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The Law Office of Thomas H. Martin Esq.Serving New Jersey With Integrity And Commitment

Being arrested and charged with a crime is one of the most stressful things that a person can go through.   In addition to a record, a conviction can result in fines or jail time and affect you driver’s license or job. The criminal justice system can be intimidating. You may feel confused and overwhelmed. A New Jersey criminal defense attorney can walk you through the process and protect your rights. Thomas H. Martin Esq. is committed to getting you the best result possible, either through a plea agreement or trial. Mr. Martin is a criminal defense attorney experienced in handling all types of criminal cases, ranging from traffic offenses and low-level misdemeanors to major felonies.  He goes to court all the time and routinely deals with the prosecutors and judges in New Jersey.

With years of experience trying cases in New Jersey, he will work with you to prepare your case for trial, and he will be there to answer any questions or concerns that may arise during the handeling of your casel.   Thomas H. Martin Esq. will provide you with competent advice regarding all available options so that you can make informed decisions regarding how your case will be handled.

When you are going up against the State of New Jersey you need experienced legal counsel. Regardless of whether you are facing an indictable criminal charge in the Superior Court, a drug charge in Municipal Court, a DWI, or even a simple motor vehicle charge you want to have the best possible result. Thomas H. Martin has been helping people face the most difficult of situations for years. Contact Thomas H. Martin at (732) 431-2224 to arrainge a free consultation.

 

Bail

Traditionally, bail is some form of property deposited or pledged to a court to persuade it to release a suspect from jail, on the understanding that the suspect will return for trial or forfeit the bail (and possibly be brought up on charges of the crime of failure to appear). In some cases bail money may be returned at the end of the trial, if all court appearances are made, regardless of whether the person is found guilty or not guilty of the crime accused. If a bondsman is used and a surety bond has been obtained, the fee for that bond is the fee for the insurance policy purchased and is not refundable.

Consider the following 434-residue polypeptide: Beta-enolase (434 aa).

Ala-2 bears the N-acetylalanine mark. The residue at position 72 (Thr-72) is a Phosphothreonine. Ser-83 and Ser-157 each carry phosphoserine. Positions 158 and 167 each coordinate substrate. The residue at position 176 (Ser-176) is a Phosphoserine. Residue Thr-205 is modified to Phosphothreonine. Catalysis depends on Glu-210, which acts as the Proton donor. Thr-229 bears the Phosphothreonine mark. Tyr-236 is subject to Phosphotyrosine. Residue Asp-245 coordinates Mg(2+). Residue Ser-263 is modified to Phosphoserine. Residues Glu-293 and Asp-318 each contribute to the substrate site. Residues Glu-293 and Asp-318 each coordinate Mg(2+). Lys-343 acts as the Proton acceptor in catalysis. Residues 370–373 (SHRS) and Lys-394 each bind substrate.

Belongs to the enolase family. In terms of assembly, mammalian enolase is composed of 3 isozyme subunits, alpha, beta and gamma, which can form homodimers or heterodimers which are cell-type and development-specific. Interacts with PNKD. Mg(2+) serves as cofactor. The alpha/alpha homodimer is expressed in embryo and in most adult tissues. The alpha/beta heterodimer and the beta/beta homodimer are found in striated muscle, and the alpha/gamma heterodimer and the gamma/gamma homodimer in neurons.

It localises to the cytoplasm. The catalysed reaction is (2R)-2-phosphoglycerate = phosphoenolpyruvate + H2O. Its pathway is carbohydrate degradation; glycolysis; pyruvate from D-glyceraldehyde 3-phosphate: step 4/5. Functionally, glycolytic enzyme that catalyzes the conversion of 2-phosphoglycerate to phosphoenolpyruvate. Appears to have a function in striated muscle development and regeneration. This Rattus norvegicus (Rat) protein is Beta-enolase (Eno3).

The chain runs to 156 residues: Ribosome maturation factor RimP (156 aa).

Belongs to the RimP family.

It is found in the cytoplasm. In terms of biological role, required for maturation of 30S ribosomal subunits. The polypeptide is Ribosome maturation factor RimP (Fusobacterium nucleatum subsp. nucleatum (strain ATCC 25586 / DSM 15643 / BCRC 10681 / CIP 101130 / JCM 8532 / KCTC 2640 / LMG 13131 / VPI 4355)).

In some countries granting bail is common. Even in such countries, however, bail may not be offered by some courts under some circumstances; for instance, if the accused is considered likely not to appear for trial regardless of bail. Legislatures may also set out certain crimes to be not bailable, such as capital crimes.

 

United States

In pre-independence America, bail law was based on English law. Some of the colonies simply guaranteed their subjects the protections of that law. In 1776, after the Declaration of Independence, those that had not already done so enacted their own versions of bail law.

Section 9 of Virginia‘s 1776 Constitution states “excessive bail ought not to be required…” In 1785, the following was added, “Those shall be let to bail who are apprehended for any crime not punishable in life or limb…But if a crime be punishable by life or limb, or if it be manslaughter and there be good cause to believe the party guilty thereof, he shall not be admitted to bail.” Section 29 of the Pennsylvania Constitution of 1776 states that “Excessive bail shall not be exacted for bailable offences: And all fines shall be moderate.”

The prohibition against excessive bail in the Eighth Amendment is derived from the Virginia Constitution, on which Samuel Livermore commented, “The clause seems to have no meaning to it, I do not think it necessary. What is meant by the term excessive bail…?” The Supreme Court has never decided whether the constitutional prohibition on excessive bail applies to the States through the Fourteenth Amendment.[12]

The Sixth Amendment to the Constitution, like the English Habeas Corpus Act of 1679, requires that a suspect must “be informed of the nature and cause of the accusation” and thus enabling a suspect to demand bail if accused of a bailable offense.

 

Judiciary Act of 1789

In 1789, the same year that the United States Bill of Rights was introduced, Congress passed the Judiciary Act of 1789. This specified which types of crimes were bailable and set bounds on a judge‘s discretion in setting bail. The Act states that all non-capital crimes are bailable and that in capital cases the decision to detain a suspect, prior to trial, was to be left to the judge.

The Judiciary Act states, “Upon all arrests in criminal cases, bail shall be admitted, except where punishment may be by death, in which cases it shall not be admitted but by the supreme or a circuit court, or by a justice of the supreme court, or a judge of a district court, who shall exercise their discretion therein.”

 

Bail Reform Act of 1966